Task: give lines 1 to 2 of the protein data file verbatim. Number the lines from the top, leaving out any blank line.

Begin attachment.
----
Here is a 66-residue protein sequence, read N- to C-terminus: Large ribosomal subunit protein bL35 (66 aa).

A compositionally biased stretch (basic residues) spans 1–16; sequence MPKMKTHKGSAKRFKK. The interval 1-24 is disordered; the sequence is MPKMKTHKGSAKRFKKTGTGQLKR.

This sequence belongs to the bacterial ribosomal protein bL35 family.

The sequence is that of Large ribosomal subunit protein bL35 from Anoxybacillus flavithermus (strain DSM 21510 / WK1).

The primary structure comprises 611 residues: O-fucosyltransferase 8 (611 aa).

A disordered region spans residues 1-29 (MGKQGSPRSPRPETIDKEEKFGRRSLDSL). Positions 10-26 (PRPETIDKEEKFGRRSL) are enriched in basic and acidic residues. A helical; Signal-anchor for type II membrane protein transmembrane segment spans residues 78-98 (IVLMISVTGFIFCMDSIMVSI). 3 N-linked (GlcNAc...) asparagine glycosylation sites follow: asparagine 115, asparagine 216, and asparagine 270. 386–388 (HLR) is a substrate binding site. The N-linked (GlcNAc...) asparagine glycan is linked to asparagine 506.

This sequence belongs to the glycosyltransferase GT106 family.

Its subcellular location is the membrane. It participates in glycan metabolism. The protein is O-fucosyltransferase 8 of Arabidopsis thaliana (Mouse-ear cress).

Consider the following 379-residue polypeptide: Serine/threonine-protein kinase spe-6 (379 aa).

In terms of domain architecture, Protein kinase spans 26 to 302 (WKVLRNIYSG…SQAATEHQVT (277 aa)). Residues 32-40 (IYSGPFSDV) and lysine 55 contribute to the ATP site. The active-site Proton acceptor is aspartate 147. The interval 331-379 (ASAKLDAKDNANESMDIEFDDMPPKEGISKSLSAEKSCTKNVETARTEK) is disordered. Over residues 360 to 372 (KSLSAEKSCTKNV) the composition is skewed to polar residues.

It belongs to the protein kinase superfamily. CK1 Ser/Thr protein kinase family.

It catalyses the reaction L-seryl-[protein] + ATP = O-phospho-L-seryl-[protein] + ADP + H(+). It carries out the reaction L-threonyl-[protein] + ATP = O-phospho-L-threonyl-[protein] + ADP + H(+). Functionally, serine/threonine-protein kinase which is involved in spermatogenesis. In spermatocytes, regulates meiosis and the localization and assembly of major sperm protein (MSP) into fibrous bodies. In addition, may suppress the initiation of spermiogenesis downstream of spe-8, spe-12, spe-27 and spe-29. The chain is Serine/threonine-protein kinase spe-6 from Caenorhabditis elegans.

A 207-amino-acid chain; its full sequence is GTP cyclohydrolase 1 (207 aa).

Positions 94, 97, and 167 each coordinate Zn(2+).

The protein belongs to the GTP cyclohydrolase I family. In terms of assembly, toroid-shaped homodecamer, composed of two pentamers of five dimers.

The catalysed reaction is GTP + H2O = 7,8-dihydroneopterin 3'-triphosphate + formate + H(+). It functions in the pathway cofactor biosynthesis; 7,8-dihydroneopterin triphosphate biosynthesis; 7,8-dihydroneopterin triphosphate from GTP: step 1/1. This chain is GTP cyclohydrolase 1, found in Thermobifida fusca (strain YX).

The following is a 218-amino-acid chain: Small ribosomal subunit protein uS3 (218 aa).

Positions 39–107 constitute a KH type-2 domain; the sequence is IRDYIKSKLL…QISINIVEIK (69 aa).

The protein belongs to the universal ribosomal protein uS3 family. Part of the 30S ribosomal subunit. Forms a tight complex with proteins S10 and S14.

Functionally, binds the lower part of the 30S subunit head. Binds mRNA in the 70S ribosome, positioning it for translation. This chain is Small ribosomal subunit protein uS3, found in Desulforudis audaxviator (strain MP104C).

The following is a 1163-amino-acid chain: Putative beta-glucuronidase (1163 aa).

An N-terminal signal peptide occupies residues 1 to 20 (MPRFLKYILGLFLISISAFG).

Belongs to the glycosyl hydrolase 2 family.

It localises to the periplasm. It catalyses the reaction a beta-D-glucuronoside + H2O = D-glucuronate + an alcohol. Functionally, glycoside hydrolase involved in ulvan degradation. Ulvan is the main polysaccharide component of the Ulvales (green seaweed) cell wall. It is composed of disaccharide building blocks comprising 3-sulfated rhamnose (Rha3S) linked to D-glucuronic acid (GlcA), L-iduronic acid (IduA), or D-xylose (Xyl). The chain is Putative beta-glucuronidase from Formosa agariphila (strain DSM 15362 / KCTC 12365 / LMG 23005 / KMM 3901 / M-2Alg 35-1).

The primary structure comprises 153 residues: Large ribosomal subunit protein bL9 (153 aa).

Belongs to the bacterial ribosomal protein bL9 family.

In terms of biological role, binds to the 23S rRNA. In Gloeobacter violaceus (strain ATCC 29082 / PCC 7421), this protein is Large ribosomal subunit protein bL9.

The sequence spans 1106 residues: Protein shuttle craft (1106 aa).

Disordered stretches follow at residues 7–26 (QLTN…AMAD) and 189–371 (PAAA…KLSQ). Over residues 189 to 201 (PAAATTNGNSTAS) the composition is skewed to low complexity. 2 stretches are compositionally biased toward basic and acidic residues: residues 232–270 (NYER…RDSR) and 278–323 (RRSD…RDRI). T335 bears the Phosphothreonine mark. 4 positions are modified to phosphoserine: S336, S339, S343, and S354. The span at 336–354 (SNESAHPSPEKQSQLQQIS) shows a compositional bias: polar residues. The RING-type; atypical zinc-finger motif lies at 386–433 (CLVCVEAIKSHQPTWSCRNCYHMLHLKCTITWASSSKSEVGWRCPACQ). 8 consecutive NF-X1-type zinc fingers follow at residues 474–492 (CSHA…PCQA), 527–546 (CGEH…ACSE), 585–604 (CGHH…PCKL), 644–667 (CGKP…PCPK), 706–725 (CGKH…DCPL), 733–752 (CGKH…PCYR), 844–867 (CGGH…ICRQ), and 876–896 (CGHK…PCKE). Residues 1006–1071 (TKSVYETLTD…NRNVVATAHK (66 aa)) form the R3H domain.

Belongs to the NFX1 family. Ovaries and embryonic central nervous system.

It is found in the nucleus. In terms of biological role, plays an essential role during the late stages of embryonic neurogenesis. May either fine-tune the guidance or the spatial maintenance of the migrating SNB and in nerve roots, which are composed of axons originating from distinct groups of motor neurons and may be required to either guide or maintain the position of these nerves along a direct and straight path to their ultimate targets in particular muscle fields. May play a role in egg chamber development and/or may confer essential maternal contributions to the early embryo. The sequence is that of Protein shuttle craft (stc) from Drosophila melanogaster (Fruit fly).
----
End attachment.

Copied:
Here is a 66-residue protein sequence, read N- to C-terminus: Large ribosomal subunit protein bL35 (66 aa).

A compositionally biased stretch (basic residues) spans 1–16; sequence MPKMKTHKGSAKRFKK. The interval 1-24 is disordered; the sequence is MPKMKTHKGSAKRFKKTGTGQLKR.